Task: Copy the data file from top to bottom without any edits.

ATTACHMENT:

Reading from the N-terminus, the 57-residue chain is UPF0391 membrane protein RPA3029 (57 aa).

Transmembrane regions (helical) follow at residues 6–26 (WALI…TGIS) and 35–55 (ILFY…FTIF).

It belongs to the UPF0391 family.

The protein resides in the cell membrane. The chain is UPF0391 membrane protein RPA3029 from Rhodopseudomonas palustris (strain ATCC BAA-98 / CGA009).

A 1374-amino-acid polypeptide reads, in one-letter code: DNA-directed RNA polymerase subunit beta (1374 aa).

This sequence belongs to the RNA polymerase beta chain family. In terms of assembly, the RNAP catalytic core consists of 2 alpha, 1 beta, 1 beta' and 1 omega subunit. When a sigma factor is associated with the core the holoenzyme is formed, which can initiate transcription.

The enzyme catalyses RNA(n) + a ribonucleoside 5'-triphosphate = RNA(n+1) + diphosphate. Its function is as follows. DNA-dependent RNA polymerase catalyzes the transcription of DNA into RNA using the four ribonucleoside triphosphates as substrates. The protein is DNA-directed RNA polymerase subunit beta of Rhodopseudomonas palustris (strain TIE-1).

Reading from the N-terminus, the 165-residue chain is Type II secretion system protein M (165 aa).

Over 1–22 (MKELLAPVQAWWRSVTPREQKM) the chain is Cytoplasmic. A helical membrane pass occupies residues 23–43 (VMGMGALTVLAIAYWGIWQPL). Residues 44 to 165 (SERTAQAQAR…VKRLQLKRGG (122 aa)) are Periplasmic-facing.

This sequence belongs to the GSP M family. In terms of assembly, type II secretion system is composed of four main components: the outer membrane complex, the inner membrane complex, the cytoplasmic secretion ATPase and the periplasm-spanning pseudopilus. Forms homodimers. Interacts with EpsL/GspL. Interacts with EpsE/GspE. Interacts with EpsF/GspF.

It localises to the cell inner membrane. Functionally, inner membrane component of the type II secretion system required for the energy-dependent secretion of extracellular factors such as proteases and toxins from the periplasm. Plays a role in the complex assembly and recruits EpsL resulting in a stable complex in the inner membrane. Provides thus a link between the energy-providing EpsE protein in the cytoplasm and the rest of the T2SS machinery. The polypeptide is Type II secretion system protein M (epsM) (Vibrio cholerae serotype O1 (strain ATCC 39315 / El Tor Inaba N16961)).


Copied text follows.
Reading from the N-terminus, the 57-residue chain is UPF0391 membrane protein RPA3029 (57 aa).

Transmembrane regions (helical) follow at residues 6–26 (WALI…TGIS) and 35–55 (ILFY…FTIF).

It belongs to the UPF0391 family.

The protein resides in the cell membrane. The chain is UPF0391 membrane protein RPA3029 from Rhodopseudomonas palustris (strain ATCC BAA-98 / CGA009).

A 1374-amino-acid polypeptide reads, in one-letter code: DNA-directed RNA polymerase subunit beta (1374 aa).

This sequence belongs to the RNA polymerase beta chain family. In terms of assembly, the RNAP catalytic core consists of 2 alpha, 1 beta, 1 beta' and 1 omega subunit. When a sigma factor is associated with the core the holoenzyme is formed, which can initiate transcription.

The enzyme catalyses RNA(n) + a ribonucleoside 5'-triphosphate = RNA(n+1) + diphosphate. Its function is as follows. DNA-dependent RNA polymerase catalyzes the transcription of DNA into RNA using the four ribonucleoside triphosphates as substrates. The protein is DNA-directed RNA polymerase subunit beta of Rhodopseudomonas palustris (strain TIE-1).

Reading from the N-terminus, the 165-residue chain is Type II secretion system protein M (165 aa).

Over 1–22 (MKELLAPVQAWWRSVTPREQKM) the chain is Cytoplasmic. A helical membrane pass occupies residues 23–43 (VMGMGALTVLAIAYWGIWQPL). Residues 44 to 165 (SERTAQAQAR…VKRLQLKRGG (122 aa)) are Periplasmic-facing.

This sequence belongs to the GSP M family. In terms of assembly, type II secretion system is composed of four main components: the outer membrane complex, the inner membrane complex, the cytoplasmic secretion ATPase and the periplasm-spanning pseudopilus. Forms homodimers. Interacts with EpsL/GspL. Interacts with EpsE/GspE. Interacts with EpsF/GspF.

It localises to the cell inner membrane. Functionally, inner membrane component of the type II secretion system required for the energy-dependent secretion of extracellular factors such as proteases and toxins from the periplasm. Plays a role in the complex assembly and recruits EpsL resulting in a stable complex in the inner membrane. Provides thus a link between the energy-providing EpsE protein in the cytoplasm and the rest of the T2SS machinery. The polypeptide is Type II secretion system protein M (epsM) (Vibrio cholerae serotype O1 (strain ATCC 39315 / El Tor Inaba N16961)).